Mystery of deadly US infections solved; aromatherapy spray at Walmart to blame

Extreme close-up photograph of white flecks growing in red blood.

Enlarge / Burkholderia pseudomallei grown on sheep blood agar for 24 hours. B. pseudomallei is a Gram-negative aerobic bacteria, and it’s the causative agent of melioidosis. (credit: Getty | CDC/Larry Stauffer, Oregon State Public Health Laboratory)

The Centers for Disease Control and Prevention on Tuesday confirmed that an aromatherapy gemstone spray sold at Walmart is linked to four mysterious bacterial infections in four different states. The infections left two dead, including a child.

On Friday, the CDC announced a break in the months-long mystery: a bottle of aromatherapy room spray in the home of a Georgia patient who died was contaminated with the bacterium Burkholderia pseudomallei. The dangerous microbe is typically found in soil and water in tropical and subtropical climates, such as South Asia. When the bacterium is consumed, inhaled, or enters a skin wound, it can cause a life-threatening but difficult-to-diagnose infection called melioidosis.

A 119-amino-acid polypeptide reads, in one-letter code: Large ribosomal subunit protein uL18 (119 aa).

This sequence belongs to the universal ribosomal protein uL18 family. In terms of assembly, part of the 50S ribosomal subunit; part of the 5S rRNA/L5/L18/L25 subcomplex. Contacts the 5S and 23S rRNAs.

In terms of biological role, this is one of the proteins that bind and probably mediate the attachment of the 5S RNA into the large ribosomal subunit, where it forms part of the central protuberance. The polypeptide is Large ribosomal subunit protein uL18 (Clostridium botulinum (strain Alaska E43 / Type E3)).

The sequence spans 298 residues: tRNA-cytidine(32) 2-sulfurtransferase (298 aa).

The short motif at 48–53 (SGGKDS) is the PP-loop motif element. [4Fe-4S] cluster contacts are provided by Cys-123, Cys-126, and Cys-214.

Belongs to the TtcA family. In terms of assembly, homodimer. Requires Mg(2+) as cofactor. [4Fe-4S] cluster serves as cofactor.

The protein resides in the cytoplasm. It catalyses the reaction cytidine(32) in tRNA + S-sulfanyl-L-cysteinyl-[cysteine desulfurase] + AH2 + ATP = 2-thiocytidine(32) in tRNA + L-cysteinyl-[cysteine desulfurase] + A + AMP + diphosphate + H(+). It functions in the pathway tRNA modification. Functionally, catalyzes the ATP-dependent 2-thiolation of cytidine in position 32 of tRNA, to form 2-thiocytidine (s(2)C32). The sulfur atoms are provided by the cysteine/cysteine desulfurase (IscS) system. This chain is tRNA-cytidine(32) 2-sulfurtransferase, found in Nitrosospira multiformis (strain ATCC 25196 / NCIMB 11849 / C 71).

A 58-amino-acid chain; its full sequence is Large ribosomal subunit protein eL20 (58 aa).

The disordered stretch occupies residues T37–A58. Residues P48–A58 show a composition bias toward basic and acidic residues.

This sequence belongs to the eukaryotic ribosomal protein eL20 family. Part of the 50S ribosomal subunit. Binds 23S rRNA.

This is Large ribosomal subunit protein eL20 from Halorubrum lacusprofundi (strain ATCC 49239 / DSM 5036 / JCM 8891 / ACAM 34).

As soon as the CDC identified the contaminated spray, Walmart and the Consumer Product Safety Commission (CPSC) announced a recall of the product—the Better Homes & Gardens Lavender & Chamomile Essential Oil Infused Aromatherapy Room Spray with Gemstones, which is manufactured in India. Walmart is offering customers a $20 gift card for the safe return of the dangerous spray bottles.

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